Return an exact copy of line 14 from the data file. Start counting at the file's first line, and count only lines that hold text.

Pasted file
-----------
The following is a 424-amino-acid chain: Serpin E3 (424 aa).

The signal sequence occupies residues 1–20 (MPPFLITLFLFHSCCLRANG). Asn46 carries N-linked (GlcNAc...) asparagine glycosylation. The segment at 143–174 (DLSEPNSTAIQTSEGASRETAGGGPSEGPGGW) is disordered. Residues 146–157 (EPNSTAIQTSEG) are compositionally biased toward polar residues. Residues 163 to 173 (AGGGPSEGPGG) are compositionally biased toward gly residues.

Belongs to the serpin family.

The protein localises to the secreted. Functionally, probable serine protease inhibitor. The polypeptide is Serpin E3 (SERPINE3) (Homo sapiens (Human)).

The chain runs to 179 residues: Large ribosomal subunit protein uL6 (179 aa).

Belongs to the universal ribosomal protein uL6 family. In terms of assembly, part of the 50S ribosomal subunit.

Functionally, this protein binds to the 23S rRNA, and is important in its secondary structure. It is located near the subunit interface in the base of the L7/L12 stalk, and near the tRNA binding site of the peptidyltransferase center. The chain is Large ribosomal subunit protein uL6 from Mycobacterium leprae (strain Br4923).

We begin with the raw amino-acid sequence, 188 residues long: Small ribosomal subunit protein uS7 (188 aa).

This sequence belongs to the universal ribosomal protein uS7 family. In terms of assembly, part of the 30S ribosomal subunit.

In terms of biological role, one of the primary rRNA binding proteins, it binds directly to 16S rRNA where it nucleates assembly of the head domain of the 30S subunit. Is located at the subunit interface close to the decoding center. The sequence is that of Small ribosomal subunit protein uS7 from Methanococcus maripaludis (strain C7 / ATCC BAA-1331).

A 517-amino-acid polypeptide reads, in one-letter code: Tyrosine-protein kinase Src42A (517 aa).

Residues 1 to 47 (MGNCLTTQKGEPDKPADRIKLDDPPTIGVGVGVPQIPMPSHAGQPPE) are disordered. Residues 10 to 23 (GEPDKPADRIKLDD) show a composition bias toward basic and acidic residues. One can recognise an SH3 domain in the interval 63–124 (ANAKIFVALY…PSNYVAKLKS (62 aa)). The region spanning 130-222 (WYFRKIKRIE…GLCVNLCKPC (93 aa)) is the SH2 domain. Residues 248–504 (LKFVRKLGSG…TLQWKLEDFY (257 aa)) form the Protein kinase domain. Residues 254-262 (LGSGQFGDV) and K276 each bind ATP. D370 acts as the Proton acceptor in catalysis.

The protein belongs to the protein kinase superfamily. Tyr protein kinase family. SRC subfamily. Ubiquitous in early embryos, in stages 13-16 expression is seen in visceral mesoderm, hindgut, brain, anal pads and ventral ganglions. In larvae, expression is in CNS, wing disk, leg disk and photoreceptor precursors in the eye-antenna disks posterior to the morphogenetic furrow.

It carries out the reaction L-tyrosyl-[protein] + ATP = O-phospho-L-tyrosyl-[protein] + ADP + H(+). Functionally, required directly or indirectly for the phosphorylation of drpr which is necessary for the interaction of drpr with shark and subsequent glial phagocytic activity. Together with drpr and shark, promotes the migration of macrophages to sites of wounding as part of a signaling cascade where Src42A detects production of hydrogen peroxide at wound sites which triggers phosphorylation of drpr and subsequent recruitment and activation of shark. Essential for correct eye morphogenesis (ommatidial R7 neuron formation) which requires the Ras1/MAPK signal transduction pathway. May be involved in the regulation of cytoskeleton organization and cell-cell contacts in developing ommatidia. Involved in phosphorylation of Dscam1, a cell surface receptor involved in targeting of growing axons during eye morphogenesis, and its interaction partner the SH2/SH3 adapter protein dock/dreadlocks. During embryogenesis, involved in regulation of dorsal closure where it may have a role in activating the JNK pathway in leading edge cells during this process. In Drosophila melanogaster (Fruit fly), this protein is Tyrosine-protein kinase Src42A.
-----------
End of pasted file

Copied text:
It carries out the reaction L-tyrosyl-[protein] + ATP = O-phospho-L-tyrosyl-[protein] + ADP + H(+). Functionally, required directly or indirectly for the phosphorylation of drpr which is necessary for the interaction of drpr with shark and subsequent glial phagocytic activity. Together with drpr and shark, promotes the migration of macrophages to sites of wounding as part of a signaling cascade where Src42A detects production of hydrogen peroxide at wound sites which triggers phosphorylation of drpr and subsequent recruitment and activation of shark. Essential for correct eye morphogenesis (ommatidial R7 neuron formation) which requires the Ras1/MAPK signal transduction pathway. May be involved in the regulation of cytoskeleton organization and cell-cell contacts in developing ommatidia. Involved in phosphorylation of Dscam1, a cell surface receptor involved in targeting of growing axons during eye morphogenesis, and its interaction partner the SH2/SH3 adapter protein dock/dreadlocks. During embryogenesis, involved in regulation of dorsal closure where it may have a role in activating the JNK pathway in leading edge cells during this process. In Drosophila melanogaster (Fruit fly), this protein is Tyrosine-protein kinase Src42A.